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Toyota remains incredibly proud of its green halo car, the Prius. On the company website, it calls the gas-electric car, "The hybrid that started it all." Chances are, if someone tells you to think of a hybrid car today, your first thought is going to be the Prius. Now a cultural icon, the Prius changed a lot of attitudes about what an efficient car is able to achieve.

But the car is aging, despite numerous refreshes and model tweaks over the years, and sales dropped 11.5 percent last year. It's taken Toyota 25 years of ups and downs to get the Prius to where it is today, and we started wondering if that's too long for the car to remain viable in an era of 40+ mile-per-gallon non-hybrid cars and a plethora of plug-in competitors for the green car crown (we're not the only ones).

Plus, Toyota is rapidly shifting its green focus away from the Prius and towards the hydrogen-powered Mirai fuel cell car. But if you ask Toyota representatives if the Prius is still a vital car in 2015 – and we did – you'll find that there's still a lot of love for the car that went before.

For example, Geri Yoza is a Toyota national manager who spent years traveling all across the US teaching people about the Prius. The veteran of countless customer education sessions told AutoblogGreen that it took a long time for the Prius to "cross the technology chasm," and that it wasn't until about a decade after launch that the car became a common sight outside of the initial popularity hotspots. "It takes a while for people to become confident in the technology, to understand that it's been proven," she said. Now that the hybrid is ensconced in the public mind, it's time for the next step. "I think the Prius, the whole idea 'to go before,' was to go before the Mirai."

Toyota Mirai

Part of that precursor status is due to the fact that a lot of the Prius' powertrain technology has made the jump to the Mirai. When we asked Bob Carter, Toyota's senior vice president of automotive operations, if the Prius still matters, he had a clear answer: "My goodness, yes."

"We've been selling hybrids for 25 years," he said, "but when you go back, we had said that the Prius and hybrid technology were a bridge to the future and we were very clear that it's going to be a very long bridge. Essentially, and I'm not an engineer, the Mirai takes the technology from the Prius and takes the ICE engine out and puts a fuel cell stack in. [Hybrids are] a core technology for us and will continue as far into the future as I can see."

Satoshi Ogiso, the managing officer for Toyota Motor Corporation, was deeply involved in the Prius program and now works on the Mirai project. He told AutoblogGreen that the Prius remains "very important," because it continues to give customers powertrain options in the cars they want to drive. Premium innovation should come from Toyota's Lexus brand, he said, but "affordable high-tech innovation," should come from Toyota – and that means the Prius.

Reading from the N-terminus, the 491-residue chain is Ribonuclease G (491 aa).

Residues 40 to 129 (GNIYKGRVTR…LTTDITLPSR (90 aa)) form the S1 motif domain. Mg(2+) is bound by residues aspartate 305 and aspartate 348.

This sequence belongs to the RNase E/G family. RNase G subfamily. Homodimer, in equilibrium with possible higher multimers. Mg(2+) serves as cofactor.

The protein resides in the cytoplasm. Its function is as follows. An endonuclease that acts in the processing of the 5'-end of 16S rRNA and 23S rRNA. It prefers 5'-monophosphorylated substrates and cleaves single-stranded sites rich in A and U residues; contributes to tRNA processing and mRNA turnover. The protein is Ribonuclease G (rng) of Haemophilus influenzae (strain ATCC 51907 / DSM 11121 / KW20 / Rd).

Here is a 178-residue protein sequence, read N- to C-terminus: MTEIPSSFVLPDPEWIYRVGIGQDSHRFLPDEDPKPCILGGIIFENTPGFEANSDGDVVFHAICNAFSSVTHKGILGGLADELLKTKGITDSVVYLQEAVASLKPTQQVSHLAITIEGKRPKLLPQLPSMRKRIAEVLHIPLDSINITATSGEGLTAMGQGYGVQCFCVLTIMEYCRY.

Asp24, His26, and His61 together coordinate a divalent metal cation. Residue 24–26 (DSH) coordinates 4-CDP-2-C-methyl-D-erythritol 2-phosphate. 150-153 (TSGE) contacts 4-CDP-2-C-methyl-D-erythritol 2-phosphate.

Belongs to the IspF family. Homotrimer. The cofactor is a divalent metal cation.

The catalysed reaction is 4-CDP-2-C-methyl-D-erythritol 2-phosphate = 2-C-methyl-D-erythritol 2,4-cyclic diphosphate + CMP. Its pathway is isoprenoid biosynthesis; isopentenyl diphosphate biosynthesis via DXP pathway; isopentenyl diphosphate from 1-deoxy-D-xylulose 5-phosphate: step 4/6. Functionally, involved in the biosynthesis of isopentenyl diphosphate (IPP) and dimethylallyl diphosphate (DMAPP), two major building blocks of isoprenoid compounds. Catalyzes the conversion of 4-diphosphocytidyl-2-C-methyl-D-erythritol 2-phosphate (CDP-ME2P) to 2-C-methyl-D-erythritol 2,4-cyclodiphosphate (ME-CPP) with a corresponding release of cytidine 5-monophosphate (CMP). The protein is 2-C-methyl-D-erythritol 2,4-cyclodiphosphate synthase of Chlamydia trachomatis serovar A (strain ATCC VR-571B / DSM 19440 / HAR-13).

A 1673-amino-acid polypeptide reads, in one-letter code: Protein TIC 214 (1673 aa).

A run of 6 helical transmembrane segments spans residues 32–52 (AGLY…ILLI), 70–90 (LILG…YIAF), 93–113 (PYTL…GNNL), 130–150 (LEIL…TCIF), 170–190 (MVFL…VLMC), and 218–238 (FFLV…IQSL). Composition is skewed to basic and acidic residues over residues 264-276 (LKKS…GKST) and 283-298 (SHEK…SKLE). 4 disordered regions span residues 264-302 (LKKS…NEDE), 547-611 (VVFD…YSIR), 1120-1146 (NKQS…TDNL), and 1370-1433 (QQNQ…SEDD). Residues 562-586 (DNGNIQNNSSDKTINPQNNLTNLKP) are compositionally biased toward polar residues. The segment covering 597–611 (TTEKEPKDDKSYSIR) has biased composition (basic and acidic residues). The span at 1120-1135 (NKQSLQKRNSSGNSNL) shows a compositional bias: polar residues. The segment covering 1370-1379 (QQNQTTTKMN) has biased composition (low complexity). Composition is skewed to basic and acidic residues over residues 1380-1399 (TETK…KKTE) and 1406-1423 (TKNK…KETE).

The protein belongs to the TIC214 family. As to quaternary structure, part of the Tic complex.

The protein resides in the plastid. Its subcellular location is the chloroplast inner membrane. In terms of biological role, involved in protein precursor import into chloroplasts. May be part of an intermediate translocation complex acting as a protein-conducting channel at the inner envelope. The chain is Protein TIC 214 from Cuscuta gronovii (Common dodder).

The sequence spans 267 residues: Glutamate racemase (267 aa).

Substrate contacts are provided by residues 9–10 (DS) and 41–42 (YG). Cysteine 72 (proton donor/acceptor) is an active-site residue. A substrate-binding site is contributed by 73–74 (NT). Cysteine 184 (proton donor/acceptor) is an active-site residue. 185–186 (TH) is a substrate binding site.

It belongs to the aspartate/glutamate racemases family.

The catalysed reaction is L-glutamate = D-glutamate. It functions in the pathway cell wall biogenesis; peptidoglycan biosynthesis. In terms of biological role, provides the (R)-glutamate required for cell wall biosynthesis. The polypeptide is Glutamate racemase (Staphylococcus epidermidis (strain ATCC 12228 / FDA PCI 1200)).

Former AutoblogGreen editor and current analyst for Navigant Research Sam Abuelsamid said that, "The Prius absolutely still matters. Even with the decline in sales in 2014, it remains by a wide margin the best-selling hybrid brand in the world. There are several factors that have come together in the past couple of years that contributed to the sales decline. The current Prius is at the end of its life cycle with a new generation expected to debut later this year, fuel prices in the US have declined, hurting efficiency-minded models like Prius and there is plenty of new competition from other HEV, PHEV and BEV models.

"That new competition means Prius has to become even more appealing to mainstream audiences, with more amenities, better driving dynamics and an affordable price point. I think the Prius V was a good addition to the lineup, but the Prius C might have been a step too far, too small and not any more efficient. The Prius PHEV also didn't add enough all-electric range or mileage to justify the cost premium."

Abuelsamid said that despite the Prius' role in introducing the Mirai, we shouldn't count the gas-electric hybrid out yet. "As for Mirai, it is getting Toyota's attention right now because fuel cells are the company's focus for the ZEV market and they need to sell them to meet the ZEV mandate in California and other states," Abuelsamid said. "Once the gen-IV Prius arrives, I'm sure we'll see a big marketing push for that car, especially if it offers a boost in mileage."

When you talk to Toyota representatives, you get the feeling they're already planning for the day 25 years from now when they can look back and view MIrai with the same lens that we use on the Prius today. Even as the automaker is getting ready for the shift to a hydrogen economy, Yoza knows that the Prius continues to expose people to some new-to-them technology, like a car with a big battery and an electric motor, and it does so in a safe way. "We did a very good job making sure we brought out a very reliable vehicle to market," she said, thinking back to hear years engaging with potential customers. The new Mirai, she added, has gone through the same sort of engineering stress tests in places like Yellowknife, NWT, Canada and Death Valley, CA so that when it arrives it'll be just as reliable as the Prius. Most people don't think twice about buying a Prius today, she said, and that's her challenge with the Mirai. She's been tapped to be repeat those endless hours of customer education sessions, just with fuel cells this time.

Toyota Prius Family: TRANSLOGIC 129


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